|Publication number||US4644867 A|
|Application number||US 06/714,283|
|Publication date||Feb 24, 1987|
|Filing date||Mar 21, 1985|
|Priority date||Apr 2, 1984|
|Also published as||CA1290977C, DE3571872D1, EP0163033A2, EP0163033A3, EP0163033B1, EP0163033B2|
|Publication number||06714283, 714283, US 4644867 A, US 4644867A, US-A-4644867, US4644867 A, US4644867A|
|Inventors||Lars Hellner, Ingemar Haglund, Torsten Ronn, Kjell Albrektsson|
|Original Assignee||Aktiebolaget Bofors|
|Export Citation||BiBTeX, EndNote, RefMan|
|Patent Citations (10), Referenced by (14), Classifications (8), Legal Events (5)|
|External Links: USPTO, USPTO Assignment, Espacenet|
The present invention relates to a shell case containing pre-shaped fragments, preferably of a material with high density, and a material surrounding the fragments which together with the fragments forms a connected jacket which surrounds the explosive in the shell. The invention also relates to a method of manufacturing such a shell case.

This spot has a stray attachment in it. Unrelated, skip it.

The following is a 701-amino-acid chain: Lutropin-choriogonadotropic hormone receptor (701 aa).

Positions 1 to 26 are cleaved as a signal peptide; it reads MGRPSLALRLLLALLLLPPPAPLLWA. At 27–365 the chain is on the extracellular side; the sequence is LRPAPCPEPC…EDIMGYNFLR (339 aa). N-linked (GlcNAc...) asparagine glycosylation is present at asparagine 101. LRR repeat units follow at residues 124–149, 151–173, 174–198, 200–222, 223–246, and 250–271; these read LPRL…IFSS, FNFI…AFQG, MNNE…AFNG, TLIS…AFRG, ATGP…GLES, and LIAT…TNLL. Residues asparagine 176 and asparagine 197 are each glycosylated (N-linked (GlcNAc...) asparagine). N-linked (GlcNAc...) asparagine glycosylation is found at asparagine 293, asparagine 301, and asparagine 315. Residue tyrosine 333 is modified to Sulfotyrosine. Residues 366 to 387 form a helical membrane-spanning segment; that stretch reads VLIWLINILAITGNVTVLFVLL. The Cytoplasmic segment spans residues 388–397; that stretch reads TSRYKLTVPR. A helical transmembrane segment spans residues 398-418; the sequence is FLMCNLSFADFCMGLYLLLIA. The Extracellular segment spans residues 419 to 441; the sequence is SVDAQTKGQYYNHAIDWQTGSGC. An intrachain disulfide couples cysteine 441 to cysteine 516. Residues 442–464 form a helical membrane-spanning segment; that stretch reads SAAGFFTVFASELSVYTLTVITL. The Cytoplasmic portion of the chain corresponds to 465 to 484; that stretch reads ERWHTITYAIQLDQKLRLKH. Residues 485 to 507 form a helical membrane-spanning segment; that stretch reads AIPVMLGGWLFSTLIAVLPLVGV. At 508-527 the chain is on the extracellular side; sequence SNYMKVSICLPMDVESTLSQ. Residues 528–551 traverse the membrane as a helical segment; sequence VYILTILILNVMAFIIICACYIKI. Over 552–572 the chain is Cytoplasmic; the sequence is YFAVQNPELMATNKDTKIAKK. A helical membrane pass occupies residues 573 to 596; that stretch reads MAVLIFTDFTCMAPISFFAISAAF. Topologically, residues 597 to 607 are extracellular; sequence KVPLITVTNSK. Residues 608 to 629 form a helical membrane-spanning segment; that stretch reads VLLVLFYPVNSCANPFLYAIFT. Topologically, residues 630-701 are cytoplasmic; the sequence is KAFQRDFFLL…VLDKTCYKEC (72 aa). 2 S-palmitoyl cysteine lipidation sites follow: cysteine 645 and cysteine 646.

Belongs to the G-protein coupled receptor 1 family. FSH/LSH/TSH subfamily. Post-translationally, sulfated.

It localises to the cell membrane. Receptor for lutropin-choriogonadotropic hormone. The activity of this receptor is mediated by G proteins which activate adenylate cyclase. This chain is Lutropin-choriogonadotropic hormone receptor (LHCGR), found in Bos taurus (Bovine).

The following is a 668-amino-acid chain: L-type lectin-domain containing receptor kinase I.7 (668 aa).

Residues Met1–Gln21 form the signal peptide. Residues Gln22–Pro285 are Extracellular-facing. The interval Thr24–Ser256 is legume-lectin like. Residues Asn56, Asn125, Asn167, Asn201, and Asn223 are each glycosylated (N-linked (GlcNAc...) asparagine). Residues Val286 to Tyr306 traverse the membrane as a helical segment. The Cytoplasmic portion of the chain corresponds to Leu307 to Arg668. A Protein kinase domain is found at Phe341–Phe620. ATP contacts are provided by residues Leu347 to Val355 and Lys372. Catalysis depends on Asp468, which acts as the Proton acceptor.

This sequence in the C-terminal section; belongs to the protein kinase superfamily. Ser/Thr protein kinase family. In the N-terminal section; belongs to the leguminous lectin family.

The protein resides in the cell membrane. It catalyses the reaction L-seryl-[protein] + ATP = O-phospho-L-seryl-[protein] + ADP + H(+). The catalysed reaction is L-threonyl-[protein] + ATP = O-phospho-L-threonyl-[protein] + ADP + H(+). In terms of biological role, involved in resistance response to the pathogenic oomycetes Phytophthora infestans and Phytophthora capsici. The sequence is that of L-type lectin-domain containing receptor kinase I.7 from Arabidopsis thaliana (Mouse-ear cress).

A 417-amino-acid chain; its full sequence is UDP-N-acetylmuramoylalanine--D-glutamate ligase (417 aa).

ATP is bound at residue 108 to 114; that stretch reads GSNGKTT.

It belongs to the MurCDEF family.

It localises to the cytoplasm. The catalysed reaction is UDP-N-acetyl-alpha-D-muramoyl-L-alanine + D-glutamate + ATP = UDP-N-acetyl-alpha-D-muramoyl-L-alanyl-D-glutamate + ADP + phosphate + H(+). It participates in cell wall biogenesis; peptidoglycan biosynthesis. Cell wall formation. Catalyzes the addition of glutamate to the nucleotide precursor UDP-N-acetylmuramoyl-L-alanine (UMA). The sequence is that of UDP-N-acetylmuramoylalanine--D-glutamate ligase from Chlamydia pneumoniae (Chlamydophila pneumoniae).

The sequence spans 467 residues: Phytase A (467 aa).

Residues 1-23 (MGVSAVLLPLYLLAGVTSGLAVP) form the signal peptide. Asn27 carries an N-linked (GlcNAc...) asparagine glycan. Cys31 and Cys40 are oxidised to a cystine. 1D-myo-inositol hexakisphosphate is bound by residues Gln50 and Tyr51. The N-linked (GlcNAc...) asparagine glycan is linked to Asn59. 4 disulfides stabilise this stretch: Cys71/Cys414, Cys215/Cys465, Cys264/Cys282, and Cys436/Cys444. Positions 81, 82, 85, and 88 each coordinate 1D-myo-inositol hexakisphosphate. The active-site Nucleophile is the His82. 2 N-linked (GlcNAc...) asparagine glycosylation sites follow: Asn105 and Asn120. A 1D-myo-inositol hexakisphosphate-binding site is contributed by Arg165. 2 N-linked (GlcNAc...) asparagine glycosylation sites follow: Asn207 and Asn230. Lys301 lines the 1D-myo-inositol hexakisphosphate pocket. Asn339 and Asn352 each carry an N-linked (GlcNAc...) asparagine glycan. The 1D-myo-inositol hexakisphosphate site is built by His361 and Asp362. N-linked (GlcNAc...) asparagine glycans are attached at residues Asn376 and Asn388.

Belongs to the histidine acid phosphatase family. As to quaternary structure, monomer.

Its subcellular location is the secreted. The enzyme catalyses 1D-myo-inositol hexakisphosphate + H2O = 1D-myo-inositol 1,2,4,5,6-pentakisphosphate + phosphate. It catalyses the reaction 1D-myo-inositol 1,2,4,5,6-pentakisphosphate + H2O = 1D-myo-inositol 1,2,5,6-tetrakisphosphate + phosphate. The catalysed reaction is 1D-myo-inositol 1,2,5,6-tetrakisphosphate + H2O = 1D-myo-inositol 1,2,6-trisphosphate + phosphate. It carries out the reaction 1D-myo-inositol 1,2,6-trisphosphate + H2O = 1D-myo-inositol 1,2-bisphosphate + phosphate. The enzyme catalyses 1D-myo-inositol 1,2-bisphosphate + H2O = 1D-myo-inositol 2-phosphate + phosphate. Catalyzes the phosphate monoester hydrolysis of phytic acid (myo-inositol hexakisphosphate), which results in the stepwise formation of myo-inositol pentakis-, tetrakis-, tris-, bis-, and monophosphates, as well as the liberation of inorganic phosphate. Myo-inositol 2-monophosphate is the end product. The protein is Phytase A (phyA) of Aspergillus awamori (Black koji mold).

Already known through British patent specification No. 1 245 906 is an explosive shell case with pre-shaped fragments, preferably in the form of balls of metal with high density, which are baked into a suitable plastic between a metallic inner and outer sleeve.
Since the shell must be able to absorb high pressures from the propellant charge and high centrifugal forces from the rotation of the shell, i.e. both axial and radial forces, exacting demands are imposed on the strength of the shell case. The material in the shell shall also be able to function upon detonation of the shell as a propelling surface for the pre-shaped fragments and contribute to their acceleration to a high and uniform velocity.